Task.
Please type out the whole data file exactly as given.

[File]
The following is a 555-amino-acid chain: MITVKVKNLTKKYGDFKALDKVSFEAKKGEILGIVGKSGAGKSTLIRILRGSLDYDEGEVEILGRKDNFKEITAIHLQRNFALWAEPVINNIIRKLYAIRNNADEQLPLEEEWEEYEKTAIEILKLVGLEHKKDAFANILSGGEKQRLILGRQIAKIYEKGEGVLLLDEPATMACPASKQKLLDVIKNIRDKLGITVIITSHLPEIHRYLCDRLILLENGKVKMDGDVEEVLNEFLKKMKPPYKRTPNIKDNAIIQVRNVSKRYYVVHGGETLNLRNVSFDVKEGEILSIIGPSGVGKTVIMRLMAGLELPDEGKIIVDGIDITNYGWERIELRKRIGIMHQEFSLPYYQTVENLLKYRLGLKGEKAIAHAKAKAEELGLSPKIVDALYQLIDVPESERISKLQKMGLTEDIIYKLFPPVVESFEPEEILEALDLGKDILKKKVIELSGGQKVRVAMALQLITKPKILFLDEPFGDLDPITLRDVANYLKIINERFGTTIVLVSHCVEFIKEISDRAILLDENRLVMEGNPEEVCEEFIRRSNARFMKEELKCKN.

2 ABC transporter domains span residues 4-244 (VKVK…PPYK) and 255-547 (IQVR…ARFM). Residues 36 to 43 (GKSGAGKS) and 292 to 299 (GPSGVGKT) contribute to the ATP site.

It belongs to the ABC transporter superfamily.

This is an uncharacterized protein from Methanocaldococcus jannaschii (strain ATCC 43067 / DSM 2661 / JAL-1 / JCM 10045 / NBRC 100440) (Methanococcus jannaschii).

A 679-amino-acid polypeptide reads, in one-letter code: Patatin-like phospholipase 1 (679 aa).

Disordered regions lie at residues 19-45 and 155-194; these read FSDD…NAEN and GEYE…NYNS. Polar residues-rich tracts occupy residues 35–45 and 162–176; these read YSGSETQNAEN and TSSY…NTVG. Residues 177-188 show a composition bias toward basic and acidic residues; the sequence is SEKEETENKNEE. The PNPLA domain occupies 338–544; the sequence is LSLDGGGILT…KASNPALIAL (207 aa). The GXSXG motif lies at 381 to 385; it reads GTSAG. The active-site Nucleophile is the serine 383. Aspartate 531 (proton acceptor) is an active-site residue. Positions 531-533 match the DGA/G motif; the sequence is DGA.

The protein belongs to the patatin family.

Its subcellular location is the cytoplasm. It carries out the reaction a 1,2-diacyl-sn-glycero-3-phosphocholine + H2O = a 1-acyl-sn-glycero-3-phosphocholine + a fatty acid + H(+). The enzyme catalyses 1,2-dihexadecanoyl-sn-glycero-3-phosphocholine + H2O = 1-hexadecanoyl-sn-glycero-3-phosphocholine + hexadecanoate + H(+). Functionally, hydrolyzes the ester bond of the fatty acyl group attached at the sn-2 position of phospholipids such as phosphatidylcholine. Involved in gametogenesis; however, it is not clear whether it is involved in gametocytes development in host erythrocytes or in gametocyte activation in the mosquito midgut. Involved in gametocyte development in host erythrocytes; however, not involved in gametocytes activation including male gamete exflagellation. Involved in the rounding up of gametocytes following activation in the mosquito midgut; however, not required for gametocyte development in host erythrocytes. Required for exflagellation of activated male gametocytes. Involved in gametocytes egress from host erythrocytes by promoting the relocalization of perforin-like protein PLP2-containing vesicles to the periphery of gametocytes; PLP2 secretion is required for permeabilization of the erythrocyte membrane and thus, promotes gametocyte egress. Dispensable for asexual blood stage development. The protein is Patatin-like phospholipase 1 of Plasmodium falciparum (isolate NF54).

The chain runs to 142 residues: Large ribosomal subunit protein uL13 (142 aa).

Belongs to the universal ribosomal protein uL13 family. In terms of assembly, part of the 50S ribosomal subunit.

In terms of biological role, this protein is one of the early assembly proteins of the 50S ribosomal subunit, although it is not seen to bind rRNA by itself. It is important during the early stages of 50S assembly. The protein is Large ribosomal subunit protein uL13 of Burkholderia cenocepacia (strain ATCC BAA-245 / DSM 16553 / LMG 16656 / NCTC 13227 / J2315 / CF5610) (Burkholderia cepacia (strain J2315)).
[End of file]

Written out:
The following is a 555-amino-acid chain: MITVKVKNLTKKYGDFKALDKVSFEAKKGEILGIVGKSGAGKSTLIRILRGSLDYDEGEVEILGRKDNFKEITAIHLQRNFALWAEPVINNIIRKLYAIRNNADEQLPLEEEWEEYEKTAIEILKLVGLEHKKDAFANILSGGEKQRLILGRQIAKIYEKGEGVLLLDEPATMACPASKQKLLDVIKNIRDKLGITVIITSHLPEIHRYLCDRLILLENGKVKMDGDVEEVLNEFLKKMKPPYKRTPNIKDNAIIQVRNVSKRYYVVHGGETLNLRNVSFDVKEGEILSIIGPSGVGKTVIMRLMAGLELPDEGKIIVDGIDITNYGWERIELRKRIGIMHQEFSLPYYQTVENLLKYRLGLKGEKAIAHAKAKAEELGLSPKIVDALYQLIDVPESERISKLQKMGLTEDIIYKLFPPVVESFEPEEILEALDLGKDILKKKVIELSGGQKVRVAMALQLITKPKILFLDEPFGDLDPITLRDVANYLKIINERFGTTIVLVSHCVEFIKEISDRAILLDENRLVMEGNPEEVCEEFIRRSNARFMKEELKCKN.

2 ABC transporter domains span residues 4-244 (VKVK…PPYK) and 255-547 (IQVR…ARFM). Residues 36 to 43 (GKSGAGKS) and 292 to 299 (GPSGVGKT) contribute to the ATP site.

It belongs to the ABC transporter superfamily.

This is an uncharacterized protein from Methanocaldococcus jannaschii (strain ATCC 43067 / DSM 2661 / JAL-1 / JCM 10045 / NBRC 100440) (Methanococcus jannaschii).

A 679-amino-acid polypeptide reads, in one-letter code: Patatin-like phospholipase 1 (679 aa).

Disordered regions lie at residues 19-45 and 155-194; these read FSDD…NAEN and GEYE…NYNS. Polar residues-rich tracts occupy residues 35–45 and 162–176; these read YSGSETQNAEN and TSSY…NTVG. Residues 177-188 show a composition bias toward basic and acidic residues; the sequence is SEKEETENKNEE. The PNPLA domain occupies 338–544; the sequence is LSLDGGGILT…KASNPALIAL (207 aa). The GXSXG motif lies at 381 to 385; it reads GTSAG. The active-site Nucleophile is the serine 383. Aspartate 531 (proton acceptor) is an active-site residue. Positions 531-533 match the DGA/G motif; the sequence is DGA.

The protein belongs to the patatin family.

Its subcellular location is the cytoplasm. It carries out the reaction a 1,2-diacyl-sn-glycero-3-phosphocholine + H2O = a 1-acyl-sn-glycero-3-phosphocholine + a fatty acid + H(+). The enzyme catalyses 1,2-dihexadecanoyl-sn-glycero-3-phosphocholine + H2O = 1-hexadecanoyl-sn-glycero-3-phosphocholine + hexadecanoate + H(+). Functionally, hydrolyzes the ester bond of the fatty acyl group attached at the sn-2 position of phospholipids such as phosphatidylcholine. Involved in gametogenesis; however, it is not clear whether it is involved in gametocytes development in host erythrocytes or in gametocyte activation in the mosquito midgut. Involved in gametocyte development in host erythrocytes; however, not involved in gametocytes activation including male gamete exflagellation. Involved in the rounding up of gametocytes following activation in the mosquito midgut; however, not required for gametocyte development in host erythrocytes. Required for exflagellation of activated male gametocytes. Involved in gametocytes egress from host erythrocytes by promoting the relocalization of perforin-like protein PLP2-containing vesicles to the periphery of gametocytes; PLP2 secretion is required for permeabilization of the erythrocyte membrane and thus, promotes gametocyte egress. Dispensable for asexual blood stage development. The protein is Patatin-like phospholipase 1 of Plasmodium falciparum (isolate NF54).

The chain runs to 142 residues: Large ribosomal subunit protein uL13 (142 aa).

Belongs to the universal ribosomal protein uL13 family. In terms of assembly, part of the 50S ribosomal subunit.

In terms of biological role, this protein is one of the early assembly proteins of the 50S ribosomal subunit, although it is not seen to bind rRNA by itself. It is important during the early stages of 50S assembly. The protein is Large ribosomal subunit protein uL13 of Burkholderia cenocepacia (strain ATCC BAA-245 / DSM 16553 / LMG 16656 / NCTC 13227 / J2315 / CF5610) (Burkholderia cepacia (strain J2315)).